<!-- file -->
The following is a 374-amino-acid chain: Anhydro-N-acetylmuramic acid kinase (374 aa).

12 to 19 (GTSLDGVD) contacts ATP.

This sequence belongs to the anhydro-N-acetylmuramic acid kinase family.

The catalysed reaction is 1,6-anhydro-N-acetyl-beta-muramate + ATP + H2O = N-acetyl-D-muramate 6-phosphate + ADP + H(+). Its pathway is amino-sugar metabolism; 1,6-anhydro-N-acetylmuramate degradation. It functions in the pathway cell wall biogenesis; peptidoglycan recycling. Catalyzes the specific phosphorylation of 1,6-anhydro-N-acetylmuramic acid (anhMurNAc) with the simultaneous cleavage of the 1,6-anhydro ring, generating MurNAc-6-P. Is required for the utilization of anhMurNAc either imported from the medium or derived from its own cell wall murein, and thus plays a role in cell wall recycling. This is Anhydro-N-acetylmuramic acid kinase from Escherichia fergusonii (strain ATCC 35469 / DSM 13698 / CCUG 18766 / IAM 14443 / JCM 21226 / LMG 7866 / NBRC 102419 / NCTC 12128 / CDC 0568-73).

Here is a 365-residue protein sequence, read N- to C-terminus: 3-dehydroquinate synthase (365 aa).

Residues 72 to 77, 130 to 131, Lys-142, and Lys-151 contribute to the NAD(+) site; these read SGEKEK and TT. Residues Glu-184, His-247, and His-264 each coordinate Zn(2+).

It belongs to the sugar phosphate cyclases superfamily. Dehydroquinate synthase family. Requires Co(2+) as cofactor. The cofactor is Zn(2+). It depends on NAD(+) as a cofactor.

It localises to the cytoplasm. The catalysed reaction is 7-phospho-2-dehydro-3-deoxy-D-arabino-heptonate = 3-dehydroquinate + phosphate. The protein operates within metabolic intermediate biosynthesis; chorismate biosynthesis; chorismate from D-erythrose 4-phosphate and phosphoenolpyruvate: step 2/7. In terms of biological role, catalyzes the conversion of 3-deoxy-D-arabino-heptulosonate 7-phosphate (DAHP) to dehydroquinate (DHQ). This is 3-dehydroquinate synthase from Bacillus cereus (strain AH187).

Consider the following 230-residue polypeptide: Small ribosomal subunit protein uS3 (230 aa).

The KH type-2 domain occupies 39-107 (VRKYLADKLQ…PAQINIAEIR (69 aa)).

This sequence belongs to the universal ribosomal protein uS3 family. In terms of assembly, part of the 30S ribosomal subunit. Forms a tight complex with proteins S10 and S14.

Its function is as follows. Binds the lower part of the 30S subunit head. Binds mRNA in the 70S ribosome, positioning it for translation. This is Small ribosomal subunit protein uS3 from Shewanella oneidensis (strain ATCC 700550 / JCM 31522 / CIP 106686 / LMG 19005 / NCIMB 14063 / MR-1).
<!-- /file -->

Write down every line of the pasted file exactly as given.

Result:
The following is a 374-amino-acid chain: Anhydro-N-acetylmuramic acid kinase (374 aa).

12 to 19 (GTSLDGVD) contacts ATP.

This sequence belongs to the anhydro-N-acetylmuramic acid kinase family.

The catalysed reaction is 1,6-anhydro-N-acetyl-beta-muramate + ATP + H2O = N-acetyl-D-muramate 6-phosphate + ADP + H(+). Its pathway is amino-sugar metabolism; 1,6-anhydro-N-acetylmuramate degradation. It functions in the pathway cell wall biogenesis; peptidoglycan recycling. Catalyzes the specific phosphorylation of 1,6-anhydro-N-acetylmuramic acid (anhMurNAc) with the simultaneous cleavage of the 1,6-anhydro ring, generating MurNAc-6-P. Is required for the utilization of anhMurNAc either imported from the medium or derived from its own cell wall murein, and thus plays a role in cell wall recycling. This is Anhydro-N-acetylmuramic acid kinase from Escherichia fergusonii (strain ATCC 35469 / DSM 13698 / CCUG 18766 / IAM 14443 / JCM 21226 / LMG 7866 / NBRC 102419 / NCTC 12128 / CDC 0568-73).

Here is a 365-residue protein sequence, read N- to C-terminus: 3-dehydroquinate synthase (365 aa).

Residues 72 to 77, 130 to 131, Lys-142, and Lys-151 contribute to the NAD(+) site; these read SGEKEK and TT. Residues Glu-184, His-247, and His-264 each coordinate Zn(2+).

It belongs to the sugar phosphate cyclases superfamily. Dehydroquinate synthase family. Requires Co(2+) as cofactor. The cofactor is Zn(2+). It depends on NAD(+) as a cofactor.

It localises to the cytoplasm. The catalysed reaction is 7-phospho-2-dehydro-3-deoxy-D-arabino-heptonate = 3-dehydroquinate + phosphate. The protein operates within metabolic intermediate biosynthesis; chorismate biosynthesis; chorismate from D-erythrose 4-phosphate and phosphoenolpyruvate: step 2/7. In terms of biological role, catalyzes the conversion of 3-deoxy-D-arabino-heptulosonate 7-phosphate (DAHP) to dehydroquinate (DHQ). This is 3-dehydroquinate synthase from Bacillus cereus (strain AH187).

Consider the following 230-residue polypeptide: Small ribosomal subunit protein uS3 (230 aa).

The KH type-2 domain occupies 39-107 (VRKYLADKLQ…PAQINIAEIR (69 aa)).

This sequence belongs to the universal ribosomal protein uS3 family. In terms of assembly, part of the 30S ribosomal subunit. Forms a tight complex with proteins S10 and S14.

Its function is as follows. Binds the lower part of the 30S subunit head. Binds mRNA in the 70S ribosome, positioning it for translation. This is Small ribosomal subunit protein uS3 from Shewanella oneidensis (strain ATCC 700550 / JCM 31522 / CIP 106686 / LMG 19005 / NCIMB 14063 / MR-1).